Larger and more practical than the average Scalextric car, after the UK Government Plug-in Car Grant deduction, the chic Renault ZOE costs from an affordable £13,995 on-the-road, plus battery hire. The latest information on its full electric vehicle range, including ZOE, is available at http://www.renault.co.uk/cars/electric-vehicles

The creative for Renault's latest production was undertaken by Scorch London and planned by MG OMD, with supporting assets from Publicis. The video went live on YouTube today at http://www.youtube.com/watch?v=DITjqRmZ7JA


I'm reporting this comment as:

Reported comments and users are reviewed by Autoblog staff 24 hours a day, seven days a week to determine whether they violate Community Guideline. Accounts are penalized for Community Guidelines violations and serious or repeated violations can lead to account termination.


    • 1 Second Ago
  • 14 Comments
      danfred411
      • 1 Year Ago
      Obviously fake and yes of course it matters. The truth is quite important even though right wingers fail to recognize that. What Renault should do instead of BS ad campaigns is lower the price of the otherwise nice Zoe to a reasonable level. One that reflects that actual cost and not a punishment price by idiots. A good start would be to keep the current price and forget the bullshit battery lease. That would be a lot closer to fair and would no doubt increase sales quite a bit.
      • 1 Year Ago
      [blocked]
      The Wasp
      • 1 Year Ago
      That was terrible. However, I'd love to see the idea recreated for real with some Ford Raptors in the desert, like the old Super Off Road arcade game.
      D then E
      • 1 Year Ago
      I call BS. That looks to be all CG.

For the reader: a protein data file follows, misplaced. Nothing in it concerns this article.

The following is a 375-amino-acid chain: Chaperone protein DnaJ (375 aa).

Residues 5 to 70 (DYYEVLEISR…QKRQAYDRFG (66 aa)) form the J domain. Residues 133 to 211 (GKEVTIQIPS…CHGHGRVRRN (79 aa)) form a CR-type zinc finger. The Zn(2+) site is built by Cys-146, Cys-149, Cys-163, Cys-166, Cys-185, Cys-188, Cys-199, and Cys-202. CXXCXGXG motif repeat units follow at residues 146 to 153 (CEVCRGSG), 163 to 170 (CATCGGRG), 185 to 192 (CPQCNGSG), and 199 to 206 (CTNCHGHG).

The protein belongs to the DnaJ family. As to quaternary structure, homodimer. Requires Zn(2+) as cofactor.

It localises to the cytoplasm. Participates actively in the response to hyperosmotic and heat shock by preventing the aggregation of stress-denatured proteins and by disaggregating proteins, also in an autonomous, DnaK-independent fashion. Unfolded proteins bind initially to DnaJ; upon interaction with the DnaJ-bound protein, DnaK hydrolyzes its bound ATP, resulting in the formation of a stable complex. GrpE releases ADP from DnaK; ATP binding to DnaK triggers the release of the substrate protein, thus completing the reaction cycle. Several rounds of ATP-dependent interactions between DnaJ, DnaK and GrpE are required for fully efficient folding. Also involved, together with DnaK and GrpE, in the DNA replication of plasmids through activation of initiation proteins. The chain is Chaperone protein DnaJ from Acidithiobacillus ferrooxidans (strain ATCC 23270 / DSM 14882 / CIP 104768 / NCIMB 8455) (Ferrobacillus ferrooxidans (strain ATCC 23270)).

Paul M
      • 1 Year Ago
      Total and complete hoax: - The windows were blacked out so you couldn't see the drivers (who had "input" from the controllers in the helicopter to inform them roughly how fast or slow they should be driving to simulate being controlled from above). - The end shot with the cars coming off the track onto regular pavement would be impossible if they had a guide fin welded underneath. - The still-frame shot at the top of the article shows the white car being significantly off-center, which would be impossible with a slot car. I'm sure there's more, but I don't feel like wasting my time with another viewing.
        Joeviocoe
        • 1 Year Ago
        @Paul M
        How about the fact of a deserted London? No people, other than a handful of Renault people in white coats?
      mickey.bay
      • 1 Year Ago
      This actually happened, they wouldn't let us anywhere near the track, also, they did the lap more than once, they've not shown the whole thing here
      PiCASSO
      • 1 Year Ago
      Fake... but interesting concept.
      Jaybird248
      • 1 Year Ago
      Like the authorities would let them do this in the busiest part of one of the world's busiest cities...NOT,
        mickey.bay
        • 1 Year Ago
        @Jaybird248
        yeah they did, it was filmed way back when the Olympics was on, so the roads were already loads clearer
      Alfa Pete
      • 1 Year Ago
      1. Where are all the people on the streets? 2. What happened to the track at the start/finish line at the end of the "race"? 3. Fun nonetheless.
      Mitt
      • 1 Year Ago
      Even the concept is stolen from the 2012 swedish national lottery commercial. http://youtu.be/-yEwHPmh88A
    • Load More Comments